Mile Highs and Lows: Altitude Organic Medicine

This dispensary has closed.

As Colorado's medical-marijuana industry grows, marijuana dispensaries of all types and sizes are proliferating around the state. Some resemble swanky bars or sterile dentist offices; others feel like a dope dealer's college dorm room. To help keep them all straight, Westword will be offering a no-holds-barred look at what goes on behind these unusual operations' locked doors in "Mile Highs and Lows," a regular online review of dispensaries around the metro area and beyond. (You can also search our directory of dispensaries for one near you.)

This week, the Wildflower Seed reviews Altitude Organic Medicine:

Altitude Organic Medicine 1716 Boulder Street, Denver 720-855-6337

Hours of operation: 11 a.m. to 8 p.m.; closed Sundays. Owner: Brian Cook. Owner's statement: "I had an alternative health interest. [Marijuana] was an honest-to-God treat for people. It really did help them sleep. It really did relieve pain. It really did affect nausea." Opened: December 1, 2009. Raw marijuana price range: $20 per gram/$55 per eighth (including tax.) Happy hour daily specials (like free joints); caregiver pricing for two of the best strains: $39 eighths, $78 quarters, $320 for whole ounce (includes tax). Other types of medicine: Edibles like ice cream, hard candy, banana bread and whipped cream ($8, contains .5 grams of herb). Tinctures, joints, capsules, hash and clones. Patient services and amenities: Free chiropractic session on site Monday and Friday, free yoga class at Root Yoga. Doctor on site Monday, Thursday and Saturday. Longevinex and other vitamin and nutritional supplements. Credit cards accepted.

Our take: I am all about the organics.

I seek out organic food, so searching for the finest in organic medication seems only natural. Seems to me that if you take this plant into your body as a curative, then hormones, chemical fertilizers and pesticides should be just as unwelcome in your herb as they are in salad greens.

Don't get me wrong: I appreciate the consistent bulk and beauty of well-done hydroponics, and I smoke them all the time. At this point in the dispensary business, growers are cognizant that patients want their herb flushed and sweet, and most of the hydro herb I've smoked of late has tasted very nice. But there's just something special about organics.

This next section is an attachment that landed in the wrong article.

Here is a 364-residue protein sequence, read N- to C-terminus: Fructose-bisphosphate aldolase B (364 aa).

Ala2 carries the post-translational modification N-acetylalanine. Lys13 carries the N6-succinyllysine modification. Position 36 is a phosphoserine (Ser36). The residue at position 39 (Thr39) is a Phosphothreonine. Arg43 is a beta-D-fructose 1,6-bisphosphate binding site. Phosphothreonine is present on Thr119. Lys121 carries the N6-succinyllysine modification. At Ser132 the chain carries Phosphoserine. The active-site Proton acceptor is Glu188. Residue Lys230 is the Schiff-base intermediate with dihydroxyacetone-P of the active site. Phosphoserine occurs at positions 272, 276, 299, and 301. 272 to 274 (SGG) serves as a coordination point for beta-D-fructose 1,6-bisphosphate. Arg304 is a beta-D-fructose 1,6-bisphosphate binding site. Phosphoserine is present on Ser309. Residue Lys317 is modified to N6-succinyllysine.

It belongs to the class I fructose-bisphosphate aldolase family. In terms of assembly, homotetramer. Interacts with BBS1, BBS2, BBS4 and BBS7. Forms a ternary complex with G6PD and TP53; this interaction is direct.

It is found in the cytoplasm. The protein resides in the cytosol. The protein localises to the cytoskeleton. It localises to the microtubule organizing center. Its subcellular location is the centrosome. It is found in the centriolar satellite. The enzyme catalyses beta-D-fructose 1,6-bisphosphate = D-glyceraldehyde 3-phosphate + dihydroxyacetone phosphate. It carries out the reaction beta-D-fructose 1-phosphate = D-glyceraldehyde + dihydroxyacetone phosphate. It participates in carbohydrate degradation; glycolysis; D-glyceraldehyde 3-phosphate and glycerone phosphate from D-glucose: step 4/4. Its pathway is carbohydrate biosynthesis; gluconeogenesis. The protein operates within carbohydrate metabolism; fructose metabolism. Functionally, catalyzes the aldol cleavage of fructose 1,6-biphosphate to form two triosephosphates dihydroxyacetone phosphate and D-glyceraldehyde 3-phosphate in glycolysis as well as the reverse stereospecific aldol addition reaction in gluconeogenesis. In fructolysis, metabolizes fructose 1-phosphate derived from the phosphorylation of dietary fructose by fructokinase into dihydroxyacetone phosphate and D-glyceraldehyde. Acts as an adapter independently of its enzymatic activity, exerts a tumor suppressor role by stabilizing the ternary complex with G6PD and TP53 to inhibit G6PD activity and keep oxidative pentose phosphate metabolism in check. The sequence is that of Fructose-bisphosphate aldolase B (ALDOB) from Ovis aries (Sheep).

So as I make my way through the Highland neighborhood, now awash in a sea of new dispensaries, I don't stop until I land at Altitude Organic Medicine -- a neat, contemporary setup that promises a huge selection of high-quality organics.

Many shops claim their wares are "100-percent-grown-in-Colorado-soil." But how are patients to know which shops are truly offering the dope organics? And what makes marijuana "organic," anyway?

"The nutrients," replies Brian Cook, owner of AOM. "Truly, organic has to be grown in soil, not hydroponically." This means no hormones, chemical fertilizers or pesticides. And organic is desirable, he says, because it results in better medication for the patient. The high is also stronger, and longer-lasting. He points to the growing rate of prescription-drug overdoses, which are fast overtaking automobile accidents as the number-one cause of accidental death in our country, as a primary reason to stress organics, and for turning to marijuana as a health choice in the first place.

To discern a better product, "I look at the color," he explains. "You gotta look at it. You gotta smell it." Organics generally have a darker color, while hydroponics have "a more chemical smell to them -- although your diesel strains are going to have that, anyway." Originally, Cook says, his shop was stocked with Colorado greenhouse, but the herb it now sells is a much higher-quality product, grown organically indoors.

This shop is one of three Altitude Organic Medicine dispensaries in the metro area (there's also one in south Denver and in Boulder), all franchises. "So," I have to ask, "are you from California?"

Cook laughs. He grew up in Colorado Springs and attended Colorado State University, and sold vitamins and minerals wholesale before he started his dispensary franchise, his "brainchild," right here in Denver -- and though he'd be open to expanding into other states, such as New Jersey, right now he's focusing on Colorado. "We're a seventy-day-old business," Cook says. "We've been scrambling to meet the City of Denver's regulations every week now!" Still, he says the city's reception has been "awesome. People can see that we're not a problem."

At Altitude Organic Medicine, patients can choose from a menu that includes Blue Dream, Romulan Diesel, Banana Kush, Cheese, Bubble Gum, Maui, White Rhino and Snow Cap. Cook's favorite is Island Sweet Skunk. "I can smoke it all day and actually still calculate," he jokes.

I pick up a nice Juicy Fruit and a rather lovely Stevie Wonder -- both aromatic, indica-sativa hybrids. The Juicy Fruit has a pungent gum/gas scent, a very smooth smoke and a bright, long-lasting high.

And I've sort of fallen in love with the Stevie Wonder. Laden with tufts of extremely long and fuzzy red hairs and coated with sugary crystals, it smells just like summer camp: earthy and pure, the way plants are supposed to be. When burned, it produces a beautiful, sweet incense that lingers on the lips. I now think of this as my "Five-Hour-Energy" marijuana, because I can smoke it, stay stoned for hours and get tons done without any energy crash.

So how do you ensure that your meds are free of stuff you wouldn't put on your salad? Cultivate a relationship with a caring caregiver (or two!).

William Breathes and the Wildflower Seed are the pot pen names of our two alternating medical marijuana dispensary reviewers. Read their bios here.

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The Wildflower Seed